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Midwest farmers add a propane shortage to the their list of challenges

Iowa (KTIV) – It has been a rough year for farmers in the Midwest, to say the least.

Now add a propane shortage to the list.

“This whole year has been a problem with late planting too much rain and a late harvest and now an early freeze coming this is just. Everything has seemed to go wrong this year.”

With a late harvest and cold, wet weather, farmers are rushing to gather, and dry, their corn and soybeans, which is leading to skyrocketing demand for propane.

Last week, Iowa Gov. Kim Reynolds signed an emergency proclamation which led to a regional emergency declaration, including other Midwestern states.

With the shortage, farmers who need propane to dry their corn are at the end of the line.

The first to receive propane will be homes, and livestock facilities as it’s required by law.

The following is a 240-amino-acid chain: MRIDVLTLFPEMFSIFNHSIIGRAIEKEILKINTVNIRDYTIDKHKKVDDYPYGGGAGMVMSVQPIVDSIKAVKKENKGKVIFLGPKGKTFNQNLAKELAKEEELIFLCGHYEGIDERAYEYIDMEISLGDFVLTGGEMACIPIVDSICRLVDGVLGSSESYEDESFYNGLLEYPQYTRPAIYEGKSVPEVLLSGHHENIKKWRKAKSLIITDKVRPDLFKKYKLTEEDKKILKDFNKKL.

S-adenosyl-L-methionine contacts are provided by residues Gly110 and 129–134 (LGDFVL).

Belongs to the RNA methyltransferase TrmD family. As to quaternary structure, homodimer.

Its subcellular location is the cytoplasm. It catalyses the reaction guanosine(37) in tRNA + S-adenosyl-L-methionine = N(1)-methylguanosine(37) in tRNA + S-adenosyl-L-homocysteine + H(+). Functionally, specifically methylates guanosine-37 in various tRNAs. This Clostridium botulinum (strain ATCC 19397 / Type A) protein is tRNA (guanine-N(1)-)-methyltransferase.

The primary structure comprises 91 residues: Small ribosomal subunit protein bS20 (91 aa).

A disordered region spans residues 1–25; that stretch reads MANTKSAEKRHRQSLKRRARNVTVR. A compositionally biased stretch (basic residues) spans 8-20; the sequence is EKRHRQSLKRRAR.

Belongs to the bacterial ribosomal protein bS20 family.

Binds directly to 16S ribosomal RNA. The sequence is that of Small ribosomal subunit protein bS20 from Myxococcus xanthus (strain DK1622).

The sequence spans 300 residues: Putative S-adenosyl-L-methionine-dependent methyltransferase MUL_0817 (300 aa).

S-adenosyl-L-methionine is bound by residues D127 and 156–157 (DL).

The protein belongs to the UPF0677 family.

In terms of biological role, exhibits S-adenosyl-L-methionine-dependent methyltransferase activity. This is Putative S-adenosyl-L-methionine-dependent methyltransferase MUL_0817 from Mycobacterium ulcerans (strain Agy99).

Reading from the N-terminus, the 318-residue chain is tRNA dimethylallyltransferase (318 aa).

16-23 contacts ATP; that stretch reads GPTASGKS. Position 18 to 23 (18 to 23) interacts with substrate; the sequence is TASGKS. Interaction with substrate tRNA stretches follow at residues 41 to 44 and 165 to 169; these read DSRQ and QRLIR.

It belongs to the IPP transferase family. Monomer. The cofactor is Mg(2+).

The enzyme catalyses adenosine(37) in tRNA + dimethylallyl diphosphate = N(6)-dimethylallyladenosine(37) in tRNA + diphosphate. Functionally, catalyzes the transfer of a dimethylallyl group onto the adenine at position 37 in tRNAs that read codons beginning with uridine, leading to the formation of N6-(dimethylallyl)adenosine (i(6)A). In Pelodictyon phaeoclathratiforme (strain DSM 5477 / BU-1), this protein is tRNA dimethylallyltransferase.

That’s leaving many farmers in limbo as they see what their next move will be.

The CEO of the Agribusiness Association of Iowa says it has been an interesting year, from a crop standpoint.

Farmers have had to face several challenges. Now, they are dealing with a shortage of propane.

“For the elevators to take the corn and store it and keep it in good condition or the farmers to keep it in good condition on their farms they’ve got to dry it propane is the primary source to run those dryers,” Joel Brinkmeyer, CEO Agribusiness Association of Iowa.

Brinkmeyer says farmers have had to travel to Conway, Kansas, to replenish. That is a distance of 380 miles from Sioux City one way.

“They have trucks running to Conway Kansas to get propane rather than getting it out of Des Moines which adds a lot of mileage and transportation and he shared that Conway facility the trucks are waiting in line for as much as 10 hours,” said Brinkmeyer.

He says the corn must be down to 15% moisture to keep it in good quality condition.

This year, they have corn that’s at 23-27% moisture.

“And if it goes in a grain bin either at a farmer’s property or at the grain elevator without getting it dried for a long term it will spoil, damage,” said Brinkmeyer.

The corn would then lose quality which means it would have to be sold at a discounted price or not sold at all.

Xava Parra

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